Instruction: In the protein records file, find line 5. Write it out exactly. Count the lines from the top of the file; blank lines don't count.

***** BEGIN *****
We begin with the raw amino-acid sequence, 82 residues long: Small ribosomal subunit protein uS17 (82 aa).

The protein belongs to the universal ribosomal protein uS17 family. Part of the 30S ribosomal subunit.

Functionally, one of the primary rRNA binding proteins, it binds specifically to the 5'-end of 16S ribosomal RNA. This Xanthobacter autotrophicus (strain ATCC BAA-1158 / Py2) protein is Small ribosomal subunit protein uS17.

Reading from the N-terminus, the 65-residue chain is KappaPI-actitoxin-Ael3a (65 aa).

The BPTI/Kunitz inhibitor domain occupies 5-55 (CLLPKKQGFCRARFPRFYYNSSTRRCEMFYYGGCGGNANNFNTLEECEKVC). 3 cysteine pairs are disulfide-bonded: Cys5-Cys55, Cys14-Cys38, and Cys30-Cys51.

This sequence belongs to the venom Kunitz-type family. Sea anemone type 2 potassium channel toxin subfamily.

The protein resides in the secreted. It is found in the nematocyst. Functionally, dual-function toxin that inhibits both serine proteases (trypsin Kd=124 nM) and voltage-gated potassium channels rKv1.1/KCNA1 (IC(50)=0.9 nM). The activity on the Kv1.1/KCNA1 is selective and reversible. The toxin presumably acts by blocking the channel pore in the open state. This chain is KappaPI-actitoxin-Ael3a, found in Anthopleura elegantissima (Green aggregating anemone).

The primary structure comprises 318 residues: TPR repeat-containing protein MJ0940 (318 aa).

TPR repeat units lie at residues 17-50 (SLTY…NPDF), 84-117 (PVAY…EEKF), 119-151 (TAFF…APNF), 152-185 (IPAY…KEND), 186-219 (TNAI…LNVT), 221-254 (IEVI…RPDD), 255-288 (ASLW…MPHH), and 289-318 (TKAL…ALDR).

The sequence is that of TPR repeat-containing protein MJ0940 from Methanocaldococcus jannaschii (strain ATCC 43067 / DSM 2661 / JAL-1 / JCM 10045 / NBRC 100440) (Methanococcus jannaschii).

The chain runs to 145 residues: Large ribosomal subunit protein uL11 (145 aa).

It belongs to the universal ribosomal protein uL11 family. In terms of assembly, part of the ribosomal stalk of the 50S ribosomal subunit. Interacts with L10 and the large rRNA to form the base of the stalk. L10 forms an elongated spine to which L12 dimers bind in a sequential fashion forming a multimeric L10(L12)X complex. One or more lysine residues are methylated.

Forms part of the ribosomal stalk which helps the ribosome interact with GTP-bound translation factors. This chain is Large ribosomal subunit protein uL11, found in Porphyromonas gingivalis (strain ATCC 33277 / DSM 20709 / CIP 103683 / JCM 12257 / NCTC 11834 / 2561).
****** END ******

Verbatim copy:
The BPTI/Kunitz inhibitor domain occupies 5-55 (CLLPKKQGFCRARFPRFYYNSSTRRCEMFYYGGCGGNANNFNTLEECEKVC). 3 cysteine pairs are disulfide-bonded: Cys5-Cys55, Cys14-Cys38, and Cys30-Cys51.